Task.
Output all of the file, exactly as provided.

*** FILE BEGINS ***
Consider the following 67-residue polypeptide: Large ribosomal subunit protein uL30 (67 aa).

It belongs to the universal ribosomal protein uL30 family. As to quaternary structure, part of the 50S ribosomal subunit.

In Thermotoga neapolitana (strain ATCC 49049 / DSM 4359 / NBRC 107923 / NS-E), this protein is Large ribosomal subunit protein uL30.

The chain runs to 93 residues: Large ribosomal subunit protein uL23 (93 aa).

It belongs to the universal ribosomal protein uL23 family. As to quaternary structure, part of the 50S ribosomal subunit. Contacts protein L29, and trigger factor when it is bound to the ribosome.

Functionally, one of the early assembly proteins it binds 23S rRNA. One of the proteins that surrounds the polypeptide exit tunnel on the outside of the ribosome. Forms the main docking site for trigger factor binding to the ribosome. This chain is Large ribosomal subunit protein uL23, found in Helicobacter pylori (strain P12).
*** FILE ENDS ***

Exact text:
Consider the following 67-residue polypeptide: Large ribosomal subunit protein uL30 (67 aa).

It belongs to the universal ribosomal protein uL30 family. As to quaternary structure, part of the 50S ribosomal subunit.

In Thermotoga neapolitana (strain ATCC 49049 / DSM 4359 / NBRC 107923 / NS-E), this protein is Large ribosomal subunit protein uL30.

The chain runs to 93 residues: Large ribosomal subunit protein uL23 (93 aa).

It belongs to the universal ribosomal protein uL23 family. As to quaternary structure, part of the 50S ribosomal subunit. Contacts protein L29, and trigger factor when it is bound to the ribosome.

Functionally, one of the early assembly proteins it binds 23S rRNA. One of the proteins that surrounds the polypeptide exit tunnel on the outside of the ribosome. Forms the main docking site for trigger factor binding to the ribosome. This chain is Large ribosomal subunit protein uL23, found in Helicobacter pylori (strain P12).